The Citizenship Survey focuses on (and is limited to) issues about society. As such, it asks questions about peoples' interactions with others and their views about others.
The survey also includes a substantial number of questions relating to issues of ethnicity and race and, to make these results statistically meaningful, it includes a substantial number of people/households from ethnic minorities in the survey.
- Available from: UK data archive.
- Registration required: yes.
- First survey available: 2001.
- Frequency: annual.
- Updated: February.
- Scope: England and Wales.
- Format: SPSS.
- Files: 1 file per year, comprising a record per household.
- Documentation: user manual, but this does not include definitions of the derived variables.
- Weighted or unweighted: weighted.
- Household income data: no.
Which software to use
As the annual dataset is around 15,000 records, it can be exported into Excel.
What weights to use
There are four weights, two for the core sample and two for the whole sample including the additional ethnic minority individuals survey respondents. Use the core weights unless the analysis is by ethnicity or religion.
Of the two core weights, one is an individual (respondent) weight and the other is a household weight. Use the individual weight unless the analysis is specifically counting households.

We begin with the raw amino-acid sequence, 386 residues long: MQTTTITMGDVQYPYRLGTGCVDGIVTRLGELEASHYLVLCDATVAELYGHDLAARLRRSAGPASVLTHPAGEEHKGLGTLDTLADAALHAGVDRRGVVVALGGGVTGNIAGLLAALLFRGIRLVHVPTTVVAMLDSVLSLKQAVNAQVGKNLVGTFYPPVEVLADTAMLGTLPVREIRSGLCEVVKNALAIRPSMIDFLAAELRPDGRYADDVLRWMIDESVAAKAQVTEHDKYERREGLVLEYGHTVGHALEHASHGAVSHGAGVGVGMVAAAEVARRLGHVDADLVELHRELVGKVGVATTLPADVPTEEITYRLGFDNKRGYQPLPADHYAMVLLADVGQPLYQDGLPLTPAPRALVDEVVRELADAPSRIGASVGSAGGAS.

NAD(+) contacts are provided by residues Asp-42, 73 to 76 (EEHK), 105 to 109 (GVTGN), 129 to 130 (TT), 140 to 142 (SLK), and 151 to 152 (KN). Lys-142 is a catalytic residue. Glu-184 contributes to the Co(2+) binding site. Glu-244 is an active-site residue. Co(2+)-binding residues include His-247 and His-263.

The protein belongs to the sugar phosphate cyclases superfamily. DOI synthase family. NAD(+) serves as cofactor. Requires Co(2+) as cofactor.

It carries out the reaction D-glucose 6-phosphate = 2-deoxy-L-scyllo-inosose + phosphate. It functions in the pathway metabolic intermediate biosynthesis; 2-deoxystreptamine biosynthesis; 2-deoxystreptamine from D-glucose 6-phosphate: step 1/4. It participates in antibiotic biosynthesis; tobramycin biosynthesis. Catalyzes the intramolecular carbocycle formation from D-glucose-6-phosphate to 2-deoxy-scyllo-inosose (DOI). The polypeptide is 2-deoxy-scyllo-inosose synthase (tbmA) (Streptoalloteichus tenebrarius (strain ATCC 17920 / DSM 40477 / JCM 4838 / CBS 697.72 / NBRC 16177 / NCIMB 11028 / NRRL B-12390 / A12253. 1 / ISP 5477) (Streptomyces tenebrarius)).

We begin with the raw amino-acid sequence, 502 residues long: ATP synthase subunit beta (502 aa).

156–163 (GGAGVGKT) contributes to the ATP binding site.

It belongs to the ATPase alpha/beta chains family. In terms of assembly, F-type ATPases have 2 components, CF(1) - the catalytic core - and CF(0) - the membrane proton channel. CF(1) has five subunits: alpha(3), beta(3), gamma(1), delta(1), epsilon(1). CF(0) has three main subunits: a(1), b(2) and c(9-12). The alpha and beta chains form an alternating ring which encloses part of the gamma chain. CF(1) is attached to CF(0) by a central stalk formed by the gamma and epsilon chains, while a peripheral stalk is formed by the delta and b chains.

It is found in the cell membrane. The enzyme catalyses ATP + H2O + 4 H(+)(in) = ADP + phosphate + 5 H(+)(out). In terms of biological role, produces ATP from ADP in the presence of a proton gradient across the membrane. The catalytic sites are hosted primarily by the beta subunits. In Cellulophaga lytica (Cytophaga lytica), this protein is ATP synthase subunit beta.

What particular fields mean
The precise meaning of particular fields is not always clear from their descriptions, which are very brief. Furthermore, many of the variables are derived (i.e. calculated from the combined answers from multiple questions) and the user manual does not include definitions for these variables. And, because they are derived from multiple questions, their definitions cannot be easily obtained by looking at the questionnaire. Finally, the phrasing of fields sometimes changes from year to year. Together, these factors mean that it is not always easy to decide precisely what a particular field means.
To illustrate by example: some of the fields about volunteering refer to "at least once a month" whilst others refer to "in the last month". Whilst these two phrases clearly mean something different in the English language, close examination of the questionnaire, user manual and other Home Office publications suggest that these two phrases are actually being used interchangeably, in both cases to mean "at least once a month".
Because the dataset is for England and Wales only, the graphs below are also for England and Wales only.
|Dissatisfaction with local area||fifth||The questions vary a bit from year to year, so decisions need to be made about whether to use the latest year's results only or to average across years for those questions which are repeated across years.|
|Non-participation||third||Exclude 'employer volunteering' to make the latest data comparable with that for the earlier years.|
|fourth||Include 'employer volunteering' as this gives a total measure of volunteering.|